Bake in a 350F oven for 25-30 minutes, checking often towards end of baking time.

Let cool, and enjoy.

I guarantee you they won't last long, and they'll have the troops begging for more, once their stomach aches go away.  These are so easy to indulge in.  I keep saying, "I'm just gonna have a leeeetle sliver...", and before you know it, a chunk is missing.  And the knife?  It stays IN the pan.  I make imbibing in these babies easy.  Just call me an enabler, I'm proud of it.

There are as many variations of these squares as there are cooks.  In fact, I recently came across an old copy from an original Eagle Brand advertisement that was easily 25 years old.  The recipe called for the sweetened milk to be poured directly on top of the crust, and let me tell you, the outcome of that ain't good.  I also know lots of bakers who layer the coconut, nuts and chips, and this creates an end product that falls apart.  Mixing the dry ingredients results in a more homogeneous topping, with all that melted chocolate goodness holding things together.

It's like creating nuclear fusion, right in your own kitchen!

Wednesday, January 12, 2011

Industrial Snowblowing

A comment on one of my previous posts about snow removal in this area got me thinking about Quebec, and Canada, and misconceptions that others might have about our geography and way of life.

I remember visiting Germany and attending school with one of my girlfriends for the day.  It might have been 5th or 6th grade, and when geography class rolled around, I was grilled on the Canadian way of life.  I remember other kids asking me if I had to go to school on a skidoo (no!) and if there were polar bears in my neighbourhood (no!). There are many myths about Canada and the scope of our vast country, and I have always marveled at relatives who came to visit from Europe, asking if we could drive from Montreal to Niagara Falls for the day (no!), and if they could go bear-hunting in our backyard (I think you know the answer to that one already!)
Obviously, many myths are perpetuated about our winters, about how prohibitively cold and snowy they are.  I think New York City has had more snow than Montreal this winter, and even though that could change by say, March, or even next week, we're getting off easy so far this year.  Snowmobile season barely started when we had a big thaw, and the field you see in the distance is not even completely covered by snow.  Nonetheless, snow plows come by regularly to keep the blowing snow in check.

Our wake-up call this morning was provided by the snow-blower above.  Even if there is no snow fall, we get a lot of snow drifting when then wind conditions are right.  The snow-blower pushes the snow about 20 feet in our neighbour's field (when I say neighbour, I mean the farmer who lives at the other end of the field, about one kilometre away.  This is Quebec, after all, where the long lot land system was in full-force, but that's another story for another day).  The idea is that the snow barrier will provide a wind-break, and allow the snow drifts to form somewhere other than the road.  I can only remember one year that the snow was so high at the side of the road, that driving down our street became like driving into a snow tunnel.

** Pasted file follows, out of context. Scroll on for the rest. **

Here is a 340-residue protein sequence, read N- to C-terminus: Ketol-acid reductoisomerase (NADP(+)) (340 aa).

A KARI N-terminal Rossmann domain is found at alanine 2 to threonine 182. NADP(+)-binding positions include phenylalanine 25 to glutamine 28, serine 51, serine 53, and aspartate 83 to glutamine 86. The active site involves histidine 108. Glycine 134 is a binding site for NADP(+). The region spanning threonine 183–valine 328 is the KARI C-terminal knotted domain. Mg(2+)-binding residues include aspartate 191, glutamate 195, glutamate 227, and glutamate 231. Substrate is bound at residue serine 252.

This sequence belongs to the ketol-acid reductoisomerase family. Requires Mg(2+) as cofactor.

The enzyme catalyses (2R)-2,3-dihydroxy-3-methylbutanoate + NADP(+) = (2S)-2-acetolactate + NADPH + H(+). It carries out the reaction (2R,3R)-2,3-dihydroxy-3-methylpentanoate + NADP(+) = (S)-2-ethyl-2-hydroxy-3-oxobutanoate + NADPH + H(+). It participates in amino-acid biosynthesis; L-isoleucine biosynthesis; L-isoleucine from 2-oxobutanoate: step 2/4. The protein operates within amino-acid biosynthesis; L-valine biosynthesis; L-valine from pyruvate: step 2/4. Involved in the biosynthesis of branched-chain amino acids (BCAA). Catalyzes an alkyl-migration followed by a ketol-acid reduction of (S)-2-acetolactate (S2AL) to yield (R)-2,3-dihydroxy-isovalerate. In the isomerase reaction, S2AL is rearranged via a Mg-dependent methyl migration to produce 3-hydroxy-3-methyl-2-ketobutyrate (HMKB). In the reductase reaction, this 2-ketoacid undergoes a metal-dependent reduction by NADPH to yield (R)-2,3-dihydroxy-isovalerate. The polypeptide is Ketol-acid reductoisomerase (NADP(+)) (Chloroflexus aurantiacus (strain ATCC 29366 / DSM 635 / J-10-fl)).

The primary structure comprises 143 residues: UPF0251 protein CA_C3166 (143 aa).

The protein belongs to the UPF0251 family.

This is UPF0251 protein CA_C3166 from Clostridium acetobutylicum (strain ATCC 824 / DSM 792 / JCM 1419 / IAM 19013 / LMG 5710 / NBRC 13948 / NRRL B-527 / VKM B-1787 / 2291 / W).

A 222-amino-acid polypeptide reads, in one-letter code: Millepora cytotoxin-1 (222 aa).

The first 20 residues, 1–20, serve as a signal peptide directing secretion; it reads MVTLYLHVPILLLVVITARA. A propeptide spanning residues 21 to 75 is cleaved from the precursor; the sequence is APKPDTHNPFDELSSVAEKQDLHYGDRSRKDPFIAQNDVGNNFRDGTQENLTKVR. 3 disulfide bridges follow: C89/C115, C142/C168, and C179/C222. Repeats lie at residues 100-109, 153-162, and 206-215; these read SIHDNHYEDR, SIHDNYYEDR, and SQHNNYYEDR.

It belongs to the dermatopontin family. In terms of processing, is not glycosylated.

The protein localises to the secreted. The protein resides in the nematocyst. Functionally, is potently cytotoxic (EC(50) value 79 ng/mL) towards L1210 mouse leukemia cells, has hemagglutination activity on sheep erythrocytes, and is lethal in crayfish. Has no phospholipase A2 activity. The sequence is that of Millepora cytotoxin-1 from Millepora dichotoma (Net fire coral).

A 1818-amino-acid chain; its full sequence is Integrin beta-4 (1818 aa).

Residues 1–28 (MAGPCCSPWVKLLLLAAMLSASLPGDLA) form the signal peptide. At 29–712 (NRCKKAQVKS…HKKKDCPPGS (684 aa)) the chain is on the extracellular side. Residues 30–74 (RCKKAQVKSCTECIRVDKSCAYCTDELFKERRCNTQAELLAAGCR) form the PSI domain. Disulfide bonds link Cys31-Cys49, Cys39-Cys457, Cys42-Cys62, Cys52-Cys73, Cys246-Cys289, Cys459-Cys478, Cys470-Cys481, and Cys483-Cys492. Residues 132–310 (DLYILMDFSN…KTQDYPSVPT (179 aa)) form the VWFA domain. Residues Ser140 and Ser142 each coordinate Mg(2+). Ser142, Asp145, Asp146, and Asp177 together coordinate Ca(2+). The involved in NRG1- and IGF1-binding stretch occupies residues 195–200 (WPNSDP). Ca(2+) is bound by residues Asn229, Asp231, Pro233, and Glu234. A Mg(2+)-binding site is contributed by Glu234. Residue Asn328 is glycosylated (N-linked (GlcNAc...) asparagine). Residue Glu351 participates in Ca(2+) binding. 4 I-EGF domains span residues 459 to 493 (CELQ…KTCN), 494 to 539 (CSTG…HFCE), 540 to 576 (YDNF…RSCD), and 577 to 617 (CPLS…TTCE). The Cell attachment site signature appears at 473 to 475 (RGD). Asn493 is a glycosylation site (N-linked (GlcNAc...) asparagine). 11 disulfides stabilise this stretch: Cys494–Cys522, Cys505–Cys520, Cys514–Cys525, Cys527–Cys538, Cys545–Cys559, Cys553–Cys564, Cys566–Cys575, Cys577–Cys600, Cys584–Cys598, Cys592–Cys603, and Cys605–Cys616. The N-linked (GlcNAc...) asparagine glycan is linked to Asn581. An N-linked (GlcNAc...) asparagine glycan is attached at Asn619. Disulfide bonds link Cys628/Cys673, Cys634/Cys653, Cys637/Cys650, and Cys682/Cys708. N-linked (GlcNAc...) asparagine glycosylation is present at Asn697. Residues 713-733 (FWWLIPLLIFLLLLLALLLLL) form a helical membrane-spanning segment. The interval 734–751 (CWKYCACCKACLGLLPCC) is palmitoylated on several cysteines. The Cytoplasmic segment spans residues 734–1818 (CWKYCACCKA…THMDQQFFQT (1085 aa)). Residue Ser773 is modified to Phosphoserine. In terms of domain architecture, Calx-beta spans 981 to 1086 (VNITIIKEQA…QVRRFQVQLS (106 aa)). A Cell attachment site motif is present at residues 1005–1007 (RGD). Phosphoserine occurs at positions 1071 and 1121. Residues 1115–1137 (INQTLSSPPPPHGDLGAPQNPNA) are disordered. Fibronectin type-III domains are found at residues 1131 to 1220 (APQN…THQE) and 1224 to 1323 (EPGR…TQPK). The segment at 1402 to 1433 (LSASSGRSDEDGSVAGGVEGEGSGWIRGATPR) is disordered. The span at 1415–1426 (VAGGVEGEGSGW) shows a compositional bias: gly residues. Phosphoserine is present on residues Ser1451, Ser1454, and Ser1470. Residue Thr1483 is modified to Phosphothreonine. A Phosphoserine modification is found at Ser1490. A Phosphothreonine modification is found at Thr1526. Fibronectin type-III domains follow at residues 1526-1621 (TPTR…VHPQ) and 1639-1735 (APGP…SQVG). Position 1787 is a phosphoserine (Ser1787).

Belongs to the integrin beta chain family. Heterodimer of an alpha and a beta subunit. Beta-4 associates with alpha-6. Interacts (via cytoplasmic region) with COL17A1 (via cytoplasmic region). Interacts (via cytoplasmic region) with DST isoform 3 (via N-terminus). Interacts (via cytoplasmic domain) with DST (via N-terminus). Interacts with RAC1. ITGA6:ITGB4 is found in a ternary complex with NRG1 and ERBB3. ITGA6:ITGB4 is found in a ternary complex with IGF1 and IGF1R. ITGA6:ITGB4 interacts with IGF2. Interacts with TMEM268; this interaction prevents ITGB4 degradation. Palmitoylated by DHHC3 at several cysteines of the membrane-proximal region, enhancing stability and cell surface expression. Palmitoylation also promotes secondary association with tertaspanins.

Truth be told, we have a harder time driving down our own driveway than we do driving on local roads for the most part.  We have a snow-removal contractor (rodeo cowboy in summer, snow-removal contractor by winter) whose cell number is written on the blackboard in the kitchen.  We get great service from him, and there's always something extremely satisfying about watching him blow the snow from our driveway, while we're warm inside, hands wrapped around a steaming cup of tea.  Sadistic, I know, but there you have it.  Calling work and declaring you'll be late because you're waiting for the snow removal tractor to come is a valid excuse.  I should know, I use it all the time...

Joking aside, I can remember only a handful of occasions where I didn't make it to work because of the snow.  Once, I was stuck in traffic, literally plowing through snow drifts that were as high as my bumper.  I had a snow plow stuck beside me, and we were all at a stand-still.  I watched as the snow-plow driver stood on the step of his truck, and cleared the snow off his windshield wipers because they weren't keeping up.  I got off at the next exit, and drove home.  Now, I don't consider myself a quitter, but that experience taught me to quit while I'm ahead.  I don't work in essential services, so I simply turn the alarm off and pull the covers over my head and sleep in during a big snow storm.